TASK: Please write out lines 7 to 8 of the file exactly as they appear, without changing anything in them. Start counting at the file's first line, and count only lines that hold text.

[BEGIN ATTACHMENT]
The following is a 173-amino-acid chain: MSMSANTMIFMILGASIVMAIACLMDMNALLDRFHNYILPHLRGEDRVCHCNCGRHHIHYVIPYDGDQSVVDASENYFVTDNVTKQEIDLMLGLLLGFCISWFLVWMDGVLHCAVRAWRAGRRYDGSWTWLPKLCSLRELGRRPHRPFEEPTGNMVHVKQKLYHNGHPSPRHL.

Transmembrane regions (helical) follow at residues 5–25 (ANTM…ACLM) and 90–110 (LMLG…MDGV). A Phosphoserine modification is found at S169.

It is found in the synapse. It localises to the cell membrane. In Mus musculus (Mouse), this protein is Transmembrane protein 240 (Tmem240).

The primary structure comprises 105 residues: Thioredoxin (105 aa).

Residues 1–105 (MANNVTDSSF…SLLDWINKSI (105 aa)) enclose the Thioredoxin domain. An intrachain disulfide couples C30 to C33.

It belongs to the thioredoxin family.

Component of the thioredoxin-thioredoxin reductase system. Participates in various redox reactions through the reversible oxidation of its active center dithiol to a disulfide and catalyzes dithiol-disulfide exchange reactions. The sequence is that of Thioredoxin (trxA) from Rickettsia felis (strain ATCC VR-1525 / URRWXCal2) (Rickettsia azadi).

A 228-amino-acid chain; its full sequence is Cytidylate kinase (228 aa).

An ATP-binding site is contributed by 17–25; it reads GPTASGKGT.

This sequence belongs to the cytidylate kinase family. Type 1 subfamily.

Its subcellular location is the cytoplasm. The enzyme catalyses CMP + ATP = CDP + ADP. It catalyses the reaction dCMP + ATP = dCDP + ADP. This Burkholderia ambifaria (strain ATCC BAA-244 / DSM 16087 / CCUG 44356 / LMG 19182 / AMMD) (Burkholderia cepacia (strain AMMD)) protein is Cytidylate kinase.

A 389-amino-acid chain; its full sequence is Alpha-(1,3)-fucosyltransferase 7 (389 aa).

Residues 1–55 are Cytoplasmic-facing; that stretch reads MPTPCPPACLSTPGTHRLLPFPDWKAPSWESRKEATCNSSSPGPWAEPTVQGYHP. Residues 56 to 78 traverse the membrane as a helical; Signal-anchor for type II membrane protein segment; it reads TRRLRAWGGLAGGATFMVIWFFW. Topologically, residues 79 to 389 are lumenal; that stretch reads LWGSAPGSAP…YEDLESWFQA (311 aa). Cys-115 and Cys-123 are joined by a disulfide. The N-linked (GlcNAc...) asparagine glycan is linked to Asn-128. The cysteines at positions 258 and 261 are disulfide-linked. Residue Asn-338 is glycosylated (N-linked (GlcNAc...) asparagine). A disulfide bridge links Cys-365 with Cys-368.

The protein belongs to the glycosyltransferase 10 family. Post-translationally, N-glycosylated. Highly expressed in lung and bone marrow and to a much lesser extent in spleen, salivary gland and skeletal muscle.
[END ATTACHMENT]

Component of the thioredoxin-thioredoxin reductase system. Participates in various redox reactions through the reversible oxidation of its active center dithiol to a disulfide and catalyzes dithiol-disulfide exchange reactions. The sequence is that of Thioredoxin (trxA) from Rickettsia felis (strain ATCC VR-1525 / URRWXCal2) (Rickettsia azadi).

A 228-amino-acid chain; its full sequence is Cytidylate kinase (228 aa).